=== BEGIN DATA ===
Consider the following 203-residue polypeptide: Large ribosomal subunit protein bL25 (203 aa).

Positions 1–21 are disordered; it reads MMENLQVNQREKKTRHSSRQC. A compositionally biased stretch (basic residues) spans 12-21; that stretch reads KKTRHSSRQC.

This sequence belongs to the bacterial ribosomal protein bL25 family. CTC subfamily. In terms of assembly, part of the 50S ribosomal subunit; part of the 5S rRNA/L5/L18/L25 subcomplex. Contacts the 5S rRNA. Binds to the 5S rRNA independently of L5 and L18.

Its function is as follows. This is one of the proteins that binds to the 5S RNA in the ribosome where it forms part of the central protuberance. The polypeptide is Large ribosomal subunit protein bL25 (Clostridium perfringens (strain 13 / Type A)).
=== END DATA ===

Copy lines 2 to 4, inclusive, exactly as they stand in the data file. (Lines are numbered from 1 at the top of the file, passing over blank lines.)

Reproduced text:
Positions 1–21 are disordered; it reads MMENLQVNQREKKTRHSSRQC. A compositionally biased stretch (basic residues) spans 12-21; that stretch reads KKTRHSSRQC.

This sequence belongs to the bacterial ribosomal protein bL25 family. CTC subfamily. In terms of assembly, part of the 50S ribosomal subunit; part of the 5S rRNA/L5/L18/L25 subcomplex. Contacts the 5S rRNA. Binds to the 5S rRNA independently of L5 and L18.

Its function is as follows. This is one of the proteins that binds to the 5S RNA in the ribosome where it forms part of the central protuberance. The polypeptide is Large ribosomal subunit protein bL25 (Clostridium perfringens (strain 13 / Type A)).